My final day in east Yorkshire and it poured down during the afternoon. But later on it started to brighten up and by around 6 o’clock the rain had gone and it had turned into a pleasant evening. There was nothing on TV I wanted to watch so rather than stay in my hotel room I decided to get out for a walk.
I didn’t have to go too far before I was out into open country. I crossed the main road and turned up a minor road that led to the village of Airmyn. It wasn’t too busy – although the few cars that passed me were in something of a hurry!
The countryside in this part of Yorkshire is very flat and extends for many miles with only the occasional small settlement, wind turbines (lots of them!) and the giant Drax power station to break up the view.
After about a mile I reached the small village of Airmyn.
Between 1774 and 1776 this settlement on the Aire close to where it joins the Ouse was a busy port, but today, being close to the M62, it’s a commuter village. Most of the houses looked as if they were fairly modern, although there were some older buildings on the main road.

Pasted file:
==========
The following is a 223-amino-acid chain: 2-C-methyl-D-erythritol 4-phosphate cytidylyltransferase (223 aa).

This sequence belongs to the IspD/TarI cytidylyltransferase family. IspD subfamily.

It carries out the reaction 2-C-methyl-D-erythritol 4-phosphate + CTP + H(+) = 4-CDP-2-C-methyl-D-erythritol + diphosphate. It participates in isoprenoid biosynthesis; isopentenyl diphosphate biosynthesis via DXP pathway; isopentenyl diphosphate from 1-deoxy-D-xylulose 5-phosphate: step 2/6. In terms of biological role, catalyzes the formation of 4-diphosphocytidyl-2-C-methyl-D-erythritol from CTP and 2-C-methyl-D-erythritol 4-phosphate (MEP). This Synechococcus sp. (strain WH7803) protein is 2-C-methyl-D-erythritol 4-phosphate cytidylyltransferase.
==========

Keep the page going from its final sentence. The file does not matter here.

This is the entrance to the church yard
and this is St David’s church, a Grade II listed building originally built in 1318 and extended in 1676
This clock tower stands at the bend in the road,and is a memorial to the second Earl of Beverley.who funded the building of the local school.
It’s next to the former school building.
The village was built right next to the River Aire and, particularly with the flat terrain, it’s very vulnerable to flooding. A flood defence dyke has been built that follows the course of the river.
There’s a path running along the top of th edyke so I climbed up to take a walk along the river. I followed it until it joined the Ouse and then continued along the path up to Boothferry bridge.
Even though the busy M62 Motorway was only a few miles to the south, it was very quiet and peaceful and once I’d left the village I didn’t see another soul until I reached Boothferry. I saw plenty wind turbines though!
The path took me around the edge of a field of wheat
The confluence with the Ouse
After about a mile and a half, I reached Boothferry swing bridge. At one time, before the M62 was built, traffic heading east towards Hull had to cross this bridge. It certainly wouldn’t have coped with today’s volume of traffic.
I climbed up on the bridge. This was the view looking north
and looking south towards the M62 viaduct.
To make a circular walk I would have had to walk back along the road so I decided to retrace my steps. It made a round trip of just over 5 miles. An easy walk, though, compared to our recent jaunts in the Lake District, but still an enjoyable way to spend a pleasant summer’s evening, making most of the long period of daylight.